Companies operating in the medical device sector understand the importance of a quick time-to-market (TTM), time-to-volume (TTV) and time-to-profit (TTP), which is leading to a profound change in the way these competitors perform their research and testing, according to a recent report from Global Industry Analysts.
The three traits, which are imperative to staying competitive against rivals and maintaining customer satisfaction, can help companies relieve some of the pressure they are feeling from shorter product lifecycles, leaps in the sophistication of technology used and the increasingly small window these companies have to get their products to market.
As this competition grows, many device companies, such as the makers of metal-on-metal hip implants, are taking their strategies back to the drawing board, especially when it comes to designing and developing the product, then testing and marketing it. There has also been a massive surge in demand for research and development and post-market engineering support services in the medical device market.
With demand so high for these services, medical device manufacturers have started to outsource some of these processes to outside groups. This is especially true for concept, design, prototype, validation, feasibility testing, compliance and post-market engineering, including product maintenance and upgrades, the report found.
The study also concluded that original equipment manufacturers are “now focused on leveraging services that can help reduce product recalls, shorten regulatory validation time and increase time-to-market.”
“This is expected to spur demand for a wide gamut of services ranging from R&D to product implementation,” the report continued. “Demand for testing services especially has surged due to increasing use of electronics in medical devices. As several Class II and III medical devices are embedded with microelectronic chips, meticulous device testing has become vital to ensure user safety and product performance.”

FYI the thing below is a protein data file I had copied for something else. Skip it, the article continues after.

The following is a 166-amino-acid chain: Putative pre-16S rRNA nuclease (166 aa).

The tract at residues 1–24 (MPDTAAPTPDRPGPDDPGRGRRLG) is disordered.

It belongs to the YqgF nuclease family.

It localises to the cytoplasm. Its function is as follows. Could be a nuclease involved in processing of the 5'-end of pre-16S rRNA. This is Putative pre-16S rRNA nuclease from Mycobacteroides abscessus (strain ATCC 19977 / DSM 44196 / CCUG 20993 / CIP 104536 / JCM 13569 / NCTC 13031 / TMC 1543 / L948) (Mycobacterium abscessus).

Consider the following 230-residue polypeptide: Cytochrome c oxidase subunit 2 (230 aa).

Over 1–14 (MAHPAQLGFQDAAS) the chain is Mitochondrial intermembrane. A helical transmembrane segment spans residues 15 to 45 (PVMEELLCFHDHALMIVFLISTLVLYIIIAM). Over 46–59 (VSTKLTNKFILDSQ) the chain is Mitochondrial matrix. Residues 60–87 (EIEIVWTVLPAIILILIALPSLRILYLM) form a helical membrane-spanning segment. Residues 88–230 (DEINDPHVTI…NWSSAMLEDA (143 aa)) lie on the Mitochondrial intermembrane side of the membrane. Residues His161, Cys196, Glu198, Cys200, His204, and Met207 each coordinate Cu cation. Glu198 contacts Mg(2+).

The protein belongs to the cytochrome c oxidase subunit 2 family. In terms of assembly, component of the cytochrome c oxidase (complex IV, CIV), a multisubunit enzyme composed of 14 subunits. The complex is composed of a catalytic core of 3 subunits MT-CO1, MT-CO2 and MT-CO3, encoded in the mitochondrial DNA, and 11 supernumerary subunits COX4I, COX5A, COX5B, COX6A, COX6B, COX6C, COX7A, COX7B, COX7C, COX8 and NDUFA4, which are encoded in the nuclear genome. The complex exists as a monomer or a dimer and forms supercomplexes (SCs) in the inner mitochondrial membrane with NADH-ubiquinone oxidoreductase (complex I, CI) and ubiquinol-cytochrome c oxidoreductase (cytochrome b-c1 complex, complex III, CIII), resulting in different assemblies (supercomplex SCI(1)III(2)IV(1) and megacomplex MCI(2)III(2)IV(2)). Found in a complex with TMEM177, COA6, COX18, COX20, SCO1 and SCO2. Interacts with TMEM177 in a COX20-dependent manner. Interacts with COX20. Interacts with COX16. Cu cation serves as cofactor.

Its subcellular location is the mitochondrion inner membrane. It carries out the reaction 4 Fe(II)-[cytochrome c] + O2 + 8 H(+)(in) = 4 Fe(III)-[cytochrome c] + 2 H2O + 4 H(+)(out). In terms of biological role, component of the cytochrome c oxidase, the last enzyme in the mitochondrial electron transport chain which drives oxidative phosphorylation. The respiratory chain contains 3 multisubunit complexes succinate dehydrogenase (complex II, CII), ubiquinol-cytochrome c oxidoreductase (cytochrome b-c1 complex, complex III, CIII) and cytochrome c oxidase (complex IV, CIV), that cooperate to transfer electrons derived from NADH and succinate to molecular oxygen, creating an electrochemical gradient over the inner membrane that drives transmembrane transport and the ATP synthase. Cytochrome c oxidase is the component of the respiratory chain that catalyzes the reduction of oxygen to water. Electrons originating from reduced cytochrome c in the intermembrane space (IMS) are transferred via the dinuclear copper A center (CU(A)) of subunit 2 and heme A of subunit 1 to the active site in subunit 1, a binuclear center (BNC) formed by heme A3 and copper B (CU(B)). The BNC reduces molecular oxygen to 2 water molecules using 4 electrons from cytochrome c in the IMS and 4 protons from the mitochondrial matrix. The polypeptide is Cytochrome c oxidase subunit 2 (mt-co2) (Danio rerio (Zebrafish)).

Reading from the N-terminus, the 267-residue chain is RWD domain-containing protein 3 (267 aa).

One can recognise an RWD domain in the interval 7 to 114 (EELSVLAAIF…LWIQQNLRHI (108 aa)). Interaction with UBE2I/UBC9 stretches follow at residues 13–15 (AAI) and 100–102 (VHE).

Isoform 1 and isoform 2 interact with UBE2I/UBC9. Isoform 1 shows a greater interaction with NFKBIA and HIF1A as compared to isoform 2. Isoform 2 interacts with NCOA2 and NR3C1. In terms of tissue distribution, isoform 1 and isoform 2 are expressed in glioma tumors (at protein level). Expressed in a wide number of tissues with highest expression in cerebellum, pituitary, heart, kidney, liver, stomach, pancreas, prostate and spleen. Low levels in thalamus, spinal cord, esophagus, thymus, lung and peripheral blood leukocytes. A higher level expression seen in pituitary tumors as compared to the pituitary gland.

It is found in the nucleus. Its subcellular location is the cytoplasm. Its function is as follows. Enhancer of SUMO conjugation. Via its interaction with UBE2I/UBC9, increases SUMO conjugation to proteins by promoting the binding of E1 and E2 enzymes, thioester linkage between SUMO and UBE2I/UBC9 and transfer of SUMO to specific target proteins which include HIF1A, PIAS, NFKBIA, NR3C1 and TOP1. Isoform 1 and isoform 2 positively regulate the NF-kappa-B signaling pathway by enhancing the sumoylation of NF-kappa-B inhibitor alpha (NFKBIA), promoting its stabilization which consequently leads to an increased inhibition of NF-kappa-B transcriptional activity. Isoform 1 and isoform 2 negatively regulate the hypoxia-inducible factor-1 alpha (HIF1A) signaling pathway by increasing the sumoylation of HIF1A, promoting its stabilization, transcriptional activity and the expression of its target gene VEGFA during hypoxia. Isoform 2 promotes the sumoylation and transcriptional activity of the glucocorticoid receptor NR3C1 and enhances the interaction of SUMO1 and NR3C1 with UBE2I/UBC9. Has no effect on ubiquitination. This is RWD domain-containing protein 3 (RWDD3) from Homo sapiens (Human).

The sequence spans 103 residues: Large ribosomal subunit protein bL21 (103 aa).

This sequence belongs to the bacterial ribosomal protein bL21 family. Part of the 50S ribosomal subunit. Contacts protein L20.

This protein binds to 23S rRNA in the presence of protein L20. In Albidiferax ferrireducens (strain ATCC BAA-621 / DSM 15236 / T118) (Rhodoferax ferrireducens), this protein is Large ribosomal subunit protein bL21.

The market for outsourced testing of medical devices typically mirrors growth within the overall medical device sector. The most beneficial conditions for this sector include higher spending in the healthcare industry, a growing number of disease instances and the availability of modern therapeutics. Considering most of these conditions are met, the demand for outsourced medical testing services is expected to rise.
In North America, especially, a growing number of patients are needing procedures that require medical devices, and as these patients report improved diagnoses, it will further underpin growth in device testing.
“Better patient outcomes for diseases that were earlier difficult to diagnose, treat and control, has additionally played its part in building up patient confidence in new medical devices…[which is] helping drive demand for medical devices and medical device manufacturing services,” the report concluded.
Another report, conducted by Lucintel, found that the global medical device industry is expected to continue expanding at a compound annual growth rate of 6.1 percent for the next five years, reaching $302 billion by 2017.
As companies look to get their products to market faster, they’ll need to implement a testing strategy that not only meets the desired timeline, but also ensures a quality product that won’t cost the company in the long-term because of defects and recalls.